Surprisingly the tournament does not appear in the "usual" sources (i.e., Chessbase's databases, chessgames.com, etc.) Davar reported on the tournament, by its chess column editor, G. Palai. The game Stalhberg - Rudy Blumenfeld reached this position:
21... Qh4 practically the winning move, threatening not only g4 but mainly Be5. White must exchange queens and lose two pawns. 22. Qg3 QxQ+ 23. hxQ Rxe4 threatening BxN+ winning the bishop. 24. b3 Bxg4 25. Rbe1 RxR 26. RxR Bf3! Not content with a two pawn advantage, Black weaves a mating net. 27. Kf1 Kg7 White resigns (0-1) due to the unstoppable R-h8-h2 etc. One of the shortest and most decisive games in the tournament.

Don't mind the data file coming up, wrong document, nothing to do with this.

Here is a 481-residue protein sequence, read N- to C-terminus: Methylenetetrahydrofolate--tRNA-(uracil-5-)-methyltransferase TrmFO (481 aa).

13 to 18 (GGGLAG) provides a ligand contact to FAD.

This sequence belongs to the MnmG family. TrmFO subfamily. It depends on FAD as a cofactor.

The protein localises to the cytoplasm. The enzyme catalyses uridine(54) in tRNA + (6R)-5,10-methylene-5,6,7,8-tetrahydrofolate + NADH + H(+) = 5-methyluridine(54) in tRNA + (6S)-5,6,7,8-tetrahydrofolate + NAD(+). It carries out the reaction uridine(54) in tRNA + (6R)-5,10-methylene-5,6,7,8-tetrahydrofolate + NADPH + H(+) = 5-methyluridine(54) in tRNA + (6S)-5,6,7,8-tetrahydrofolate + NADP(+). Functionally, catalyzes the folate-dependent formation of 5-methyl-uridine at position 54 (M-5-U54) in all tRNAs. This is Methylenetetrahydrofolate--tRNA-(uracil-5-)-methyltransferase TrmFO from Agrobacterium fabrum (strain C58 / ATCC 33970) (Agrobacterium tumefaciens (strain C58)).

Unfortunately the score up to this point is corrupted. As printed, it is the impossible:
1. d4 Nf6 2. c4 g6 3. Nc3 Bg7 4. e4 d6 5. Be2 c5 6. d5 Qa5 7. Qd2 a6 8. f3 e6 9. g4 exd5 10. cxd5 Re8 11. Nh3 h5 12. Nf2 hxg3 13. fxg4 b5 14. 0-0 b4 15. BxN BxB 16. Nd1 Qd8 17. Ne3 Nd7 18. Nc4 Ne5 19. Rab1 NxN 20. BxN Bd4 21. Qf4.
Can anybody reconstruct the actual game -- or find more games? (I do not currently have at hand Shachmat from 1964, for example, which would be the obvious place to check).
Edited 25/8/2015: Amatzia Avni informs us that, as suspected, the games (or at least most of them) were in fact printed in Shachmat in 1964.
Edited 30/8/2015: Moshe Roytman informs us that more information is found, for example, in Shlomo Kandelshein's book about Aloni.